Five Civic-Minded Things You Can Easily Do

By: Karen Lombardo

Photo by Andrea Piacquadio on

Time is such a relative term. Time can pass so quickly when you are having fun, and so slowly when waiting for a change. It has been 194 days since the March 11th announcement and national declaration of the pandemic. Depending on your situation, this time has been challenging. I volunteered to quarantine for two weeks after driving my son to the University of Alabama. Two weeks is a long time, and, in that period, I was the fortunate recipient of many acts of kindness from a late afternoon coffee run to the delivery of much-needed groceries. Do we realize we have a civic duty? The consensus defines civic-minded as “A person interested and cares about what is happening in their community. A person who carries out this concern for the betterment of the community public.” Think about it for just a second and ask yourself, am I a good member of my community? Do I think about others and honestly assess if I could be giving back to build a more vital home and neighborhood for my family and friends? Have I sat down and created a goal for community involvement? 

Suppose your answers are predominantly ‘no.’ No worries. We have some thoughts to send you on your way to being civic-minded. 

Five civic-minded things you can easily do for your community: 

  1. Register to vote.
    The U.S. government has a site and page dedicated to voter information. Visit to find out more. The rules vary from state to state and are run by the states themselves. Some can vary by county or town within a state. Ironically, no two states are the same. In New York, you can register online at . The New York State Board of Elections has a webpage to address absentee ballots: . Please use this link to complete the application for a New York Absentee ballot.
  2. Visit your local farmer’s market.
    Cool spring Saturday’s turn into warm summer morning at the local farmer’s market. As summer turns to fall, we visit the local markets a little less, and winter rarely gets us out. Our local farmers continue to provide fresh produce, meats, eggs, cheeses, and spectacular baked goods for any sized family. Continue to support your local farmer’s markets. The USDA keeps a self-reported, searchable database of farmer’s markets that allows people to search by zip code/state, products available, payment accepted, and type of area.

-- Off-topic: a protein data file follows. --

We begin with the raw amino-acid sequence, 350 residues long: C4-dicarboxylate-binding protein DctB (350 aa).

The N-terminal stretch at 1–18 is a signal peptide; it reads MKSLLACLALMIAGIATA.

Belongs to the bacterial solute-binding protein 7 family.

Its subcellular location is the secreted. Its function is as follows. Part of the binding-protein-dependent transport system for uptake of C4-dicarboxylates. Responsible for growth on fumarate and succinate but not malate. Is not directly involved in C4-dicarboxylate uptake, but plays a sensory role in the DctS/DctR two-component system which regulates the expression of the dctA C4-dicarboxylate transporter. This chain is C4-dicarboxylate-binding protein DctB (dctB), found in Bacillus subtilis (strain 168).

3. Support a local nonprofit.
    There are numerous nonprofits in the capital region and surrounding counties. The WBC Adopted Nonprofit for 2020 is The Food Pantries for the Capital District. In a spirit of cooperation, The Food Pantries for the Capital District believes we can do more together than any one of us can alone. The Food Pantries is a coalition of more than 65 food pantries in Albany, Rensselaer, Saratoga, and Schenectady Counties. The Food Pantries’ vision is to end hunger in the Capital Region. Last year, their member pantries provided approximately 57,853 individuals with enough food for more than 3.2 million meals. Yet with more than 89,000 people (including 27,000 children) affected by food insecurity in Albany, Rensselaer, Saratoga, and Schenectady Counties, there is more work to be done.
  4. Help a neighbor.
    As simple as this sounds, reach out and help a neighbor. The leaves will soon be falling, and some elderly homeowners struggle with the clean-up. Grab a leaf blower or an old-fashioned rake and lend a hand!
  5. Volunteer for holiday duty.
    The nonprofit organizations are hurting. They are stretched to the end with funds and resources. With the holidays quickly approaching, the need will be more significant for food, supplies, and holiday gifts. Donate your time to serve holiday meals, volunteer at a shelter, and of course, donations are always accepted. 

How can you help? 
Commuting time has been reduced or eliminated, and the absence of an abundance of social engagements affords us some time to investigate being a little more civic-minded. Give a try. Start slowly, and you will be hooked. Supporting your community is inspiring! 

Interested in learning more about the Women’s Business Council and volunteer opportunities, E-mail Marna Redding or call 518.431.1421 to learn more!

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